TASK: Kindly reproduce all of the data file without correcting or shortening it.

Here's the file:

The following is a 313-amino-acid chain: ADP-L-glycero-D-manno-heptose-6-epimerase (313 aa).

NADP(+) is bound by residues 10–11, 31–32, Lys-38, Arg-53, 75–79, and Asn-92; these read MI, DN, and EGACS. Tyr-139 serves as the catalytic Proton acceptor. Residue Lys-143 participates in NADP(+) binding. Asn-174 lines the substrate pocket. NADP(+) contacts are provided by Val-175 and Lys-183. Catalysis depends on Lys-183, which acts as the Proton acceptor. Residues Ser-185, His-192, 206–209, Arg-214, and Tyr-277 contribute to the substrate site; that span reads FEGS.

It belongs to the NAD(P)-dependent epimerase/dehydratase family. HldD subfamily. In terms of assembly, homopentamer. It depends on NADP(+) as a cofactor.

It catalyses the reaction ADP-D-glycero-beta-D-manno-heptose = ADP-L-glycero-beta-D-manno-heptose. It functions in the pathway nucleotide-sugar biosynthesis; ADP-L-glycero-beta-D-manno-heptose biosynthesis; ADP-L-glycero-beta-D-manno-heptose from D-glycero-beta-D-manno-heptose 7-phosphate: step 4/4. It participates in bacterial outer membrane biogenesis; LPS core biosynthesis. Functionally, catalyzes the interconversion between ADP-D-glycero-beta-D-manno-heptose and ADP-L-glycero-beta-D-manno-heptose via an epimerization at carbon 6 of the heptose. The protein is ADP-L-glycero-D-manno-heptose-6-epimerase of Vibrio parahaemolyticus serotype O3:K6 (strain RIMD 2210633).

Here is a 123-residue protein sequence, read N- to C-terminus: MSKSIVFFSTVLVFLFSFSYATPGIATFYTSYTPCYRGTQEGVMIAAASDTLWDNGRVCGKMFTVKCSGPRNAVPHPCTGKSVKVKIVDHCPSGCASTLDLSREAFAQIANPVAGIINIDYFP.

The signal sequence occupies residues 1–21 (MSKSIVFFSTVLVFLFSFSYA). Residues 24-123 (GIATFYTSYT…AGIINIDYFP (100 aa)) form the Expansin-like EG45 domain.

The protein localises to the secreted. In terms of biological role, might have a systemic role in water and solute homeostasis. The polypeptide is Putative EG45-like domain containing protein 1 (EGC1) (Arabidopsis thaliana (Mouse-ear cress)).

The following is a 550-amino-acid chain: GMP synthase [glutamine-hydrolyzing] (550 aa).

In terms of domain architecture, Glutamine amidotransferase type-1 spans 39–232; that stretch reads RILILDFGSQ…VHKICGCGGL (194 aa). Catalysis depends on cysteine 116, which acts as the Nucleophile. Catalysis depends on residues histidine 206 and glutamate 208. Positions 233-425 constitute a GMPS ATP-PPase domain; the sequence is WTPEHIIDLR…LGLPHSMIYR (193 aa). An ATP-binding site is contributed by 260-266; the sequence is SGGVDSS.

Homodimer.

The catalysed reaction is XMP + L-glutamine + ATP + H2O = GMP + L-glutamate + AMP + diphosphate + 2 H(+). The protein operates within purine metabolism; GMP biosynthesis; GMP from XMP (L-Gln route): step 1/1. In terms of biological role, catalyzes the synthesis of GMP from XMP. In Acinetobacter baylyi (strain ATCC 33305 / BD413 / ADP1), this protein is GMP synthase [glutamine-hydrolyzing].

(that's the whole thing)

The following is a 313-amino-acid chain: ADP-L-glycero-D-manno-heptose-6-epimerase (313 aa).

NADP(+) is bound by residues 10–11, 31–32, Lys-38, Arg-53, 75–79, and Asn-92; these read MI, DN, and EGACS. Tyr-139 serves as the catalytic Proton acceptor. Residue Lys-143 participates in NADP(+) binding. Asn-174 lines the substrate pocket. NADP(+) contacts are provided by Val-175 and Lys-183. Catalysis depends on Lys-183, which acts as the Proton acceptor. Residues Ser-185, His-192, 206–209, Arg-214, and Tyr-277 contribute to the substrate site; that span reads FEGS.

It belongs to the NAD(P)-dependent epimerase/dehydratase family. HldD subfamily. In terms of assembly, homopentamer. It depends on NADP(+) as a cofactor.

It catalyses the reaction ADP-D-glycero-beta-D-manno-heptose = ADP-L-glycero-beta-D-manno-heptose. It functions in the pathway nucleotide-sugar biosynthesis; ADP-L-glycero-beta-D-manno-heptose biosynthesis; ADP-L-glycero-beta-D-manno-heptose from D-glycero-beta-D-manno-heptose 7-phosphate: step 4/4. It participates in bacterial outer membrane biogenesis; LPS core biosynthesis. Functionally, catalyzes the interconversion between ADP-D-glycero-beta-D-manno-heptose and ADP-L-glycero-beta-D-manno-heptose via an epimerization at carbon 6 of the heptose. The protein is ADP-L-glycero-D-manno-heptose-6-epimerase of Vibrio parahaemolyticus serotype O3:K6 (strain RIMD 2210633).

Here is a 123-residue protein sequence, read N- to C-terminus: MSKSIVFFSTVLVFLFSFSYATPGIATFYTSYTPCYRGTQEGVMIAAASDTLWDNGRVCGKMFTVKCSGPRNAVPHPCTGKSVKVKIVDHCPSGCASTLDLSREAFAQIANPVAGIINIDYFP.

The signal sequence occupies residues 1–21 (MSKSIVFFSTVLVFLFSFSYA). Residues 24-123 (GIATFYTSYT…AGIINIDYFP (100 aa)) form the Expansin-like EG45 domain.

The protein localises to the secreted. In terms of biological role, might have a systemic role in water and solute homeostasis. The polypeptide is Putative EG45-like domain containing protein 1 (EGC1) (Arabidopsis thaliana (Mouse-ear cress)).

The following is a 550-amino-acid chain: GMP synthase [glutamine-hydrolyzing] (550 aa).

In terms of domain architecture, Glutamine amidotransferase type-1 spans 39–232; that stretch reads RILILDFGSQ…VHKICGCGGL (194 aa). Catalysis depends on cysteine 116, which acts as the Nucleophile. Catalysis depends on residues histidine 206 and glutamate 208. Positions 233-425 constitute a GMPS ATP-PPase domain; the sequence is WTPEHIIDLR…LGLPHSMIYR (193 aa). An ATP-binding site is contributed by 260-266; the sequence is SGGVDSS.

Homodimer.

The catalysed reaction is XMP + L-glutamine + ATP + H2O = GMP + L-glutamate + AMP + diphosphate + 2 H(+). The protein operates within purine metabolism; GMP biosynthesis; GMP from XMP (L-Gln route): step 1/1. In terms of biological role, catalyzes the synthesis of GMP from XMP. In Acinetobacter baylyi (strain ATCC 33305 / BD413 / ADP1), this protein is GMP synthase [glutamine-hydrolyzing].